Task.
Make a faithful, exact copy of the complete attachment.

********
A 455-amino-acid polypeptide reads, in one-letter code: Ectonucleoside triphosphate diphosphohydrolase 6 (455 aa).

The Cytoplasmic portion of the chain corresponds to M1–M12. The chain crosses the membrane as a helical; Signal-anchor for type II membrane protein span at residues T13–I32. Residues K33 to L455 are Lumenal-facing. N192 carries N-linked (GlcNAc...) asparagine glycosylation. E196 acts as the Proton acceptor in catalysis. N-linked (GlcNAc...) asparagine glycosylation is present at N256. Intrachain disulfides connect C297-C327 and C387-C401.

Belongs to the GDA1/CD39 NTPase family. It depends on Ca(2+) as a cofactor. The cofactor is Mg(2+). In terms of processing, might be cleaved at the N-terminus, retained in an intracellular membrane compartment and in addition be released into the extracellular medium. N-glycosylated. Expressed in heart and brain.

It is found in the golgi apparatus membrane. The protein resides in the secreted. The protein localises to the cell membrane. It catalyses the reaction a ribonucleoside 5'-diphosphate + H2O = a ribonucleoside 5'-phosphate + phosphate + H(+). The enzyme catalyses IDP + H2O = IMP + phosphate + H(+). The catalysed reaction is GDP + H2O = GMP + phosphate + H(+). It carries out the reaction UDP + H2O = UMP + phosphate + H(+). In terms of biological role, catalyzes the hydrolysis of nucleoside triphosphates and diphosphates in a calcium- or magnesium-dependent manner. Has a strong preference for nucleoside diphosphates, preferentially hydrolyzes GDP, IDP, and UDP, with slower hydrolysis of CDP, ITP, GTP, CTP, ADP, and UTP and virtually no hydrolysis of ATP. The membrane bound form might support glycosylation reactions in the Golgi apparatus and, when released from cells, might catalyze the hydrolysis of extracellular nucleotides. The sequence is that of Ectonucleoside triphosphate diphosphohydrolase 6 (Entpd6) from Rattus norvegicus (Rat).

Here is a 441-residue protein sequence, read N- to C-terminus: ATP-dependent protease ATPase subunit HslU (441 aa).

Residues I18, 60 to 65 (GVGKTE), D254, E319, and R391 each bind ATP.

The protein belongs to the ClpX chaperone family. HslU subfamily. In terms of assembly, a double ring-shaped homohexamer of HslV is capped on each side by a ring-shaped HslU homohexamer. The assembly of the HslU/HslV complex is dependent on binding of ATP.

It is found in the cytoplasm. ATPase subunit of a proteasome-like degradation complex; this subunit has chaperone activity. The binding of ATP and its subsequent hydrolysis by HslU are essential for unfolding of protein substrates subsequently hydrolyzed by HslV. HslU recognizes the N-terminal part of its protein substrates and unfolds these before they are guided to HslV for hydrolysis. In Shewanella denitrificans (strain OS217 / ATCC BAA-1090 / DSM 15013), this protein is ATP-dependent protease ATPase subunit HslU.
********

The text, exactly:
A 455-amino-acid polypeptide reads, in one-letter code: Ectonucleoside triphosphate diphosphohydrolase 6 (455 aa).

The Cytoplasmic portion of the chain corresponds to M1–M12. The chain crosses the membrane as a helical; Signal-anchor for type II membrane protein span at residues T13–I32. Residues K33 to L455 are Lumenal-facing. N192 carries N-linked (GlcNAc...) asparagine glycosylation. E196 acts as the Proton acceptor in catalysis. N-linked (GlcNAc...) asparagine glycosylation is present at N256. Intrachain disulfides connect C297-C327 and C387-C401.

Belongs to the GDA1/CD39 NTPase family. It depends on Ca(2+) as a cofactor. The cofactor is Mg(2+). In terms of processing, might be cleaved at the N-terminus, retained in an intracellular membrane compartment and in addition be released into the extracellular medium. N-glycosylated. Expressed in heart and brain.

It is found in the golgi apparatus membrane. The protein resides in the secreted. The protein localises to the cell membrane. It catalyses the reaction a ribonucleoside 5'-diphosphate + H2O = a ribonucleoside 5'-phosphate + phosphate + H(+). The enzyme catalyses IDP + H2O = IMP + phosphate + H(+). The catalysed reaction is GDP + H2O = GMP + phosphate + H(+). It carries out the reaction UDP + H2O = UMP + phosphate + H(+). In terms of biological role, catalyzes the hydrolysis of nucleoside triphosphates and diphosphates in a calcium- or magnesium-dependent manner. Has a strong preference for nucleoside diphosphates, preferentially hydrolyzes GDP, IDP, and UDP, with slower hydrolysis of CDP, ITP, GTP, CTP, ADP, and UTP and virtually no hydrolysis of ATP. The membrane bound form might support glycosylation reactions in the Golgi apparatus and, when released from cells, might catalyze the hydrolysis of extracellular nucleotides. The sequence is that of Ectonucleoside triphosphate diphosphohydrolase 6 (Entpd6) from Rattus norvegicus (Rat).

Here is a 441-residue protein sequence, read N- to C-terminus: ATP-dependent protease ATPase subunit HslU (441 aa).

Residues I18, 60 to 65 (GVGKTE), D254, E319, and R391 each bind ATP.

The protein belongs to the ClpX chaperone family. HslU subfamily. In terms of assembly, a double ring-shaped homohexamer of HslV is capped on each side by a ring-shaped HslU homohexamer. The assembly of the HslU/HslV complex is dependent on binding of ATP.

It is found in the cytoplasm. ATPase subunit of a proteasome-like degradation complex; this subunit has chaperone activity. The binding of ATP and its subsequent hydrolysis by HslU are essential for unfolding of protein substrates subsequently hydrolyzed by HslV. HslU recognizes the N-terminal part of its protein substrates and unfolds these before they are guided to HslV for hydrolysis. In Shewanella denitrificans (strain OS217 / ATCC BAA-1090 / DSM 15013), this protein is ATP-dependent protease ATPase subunit HslU.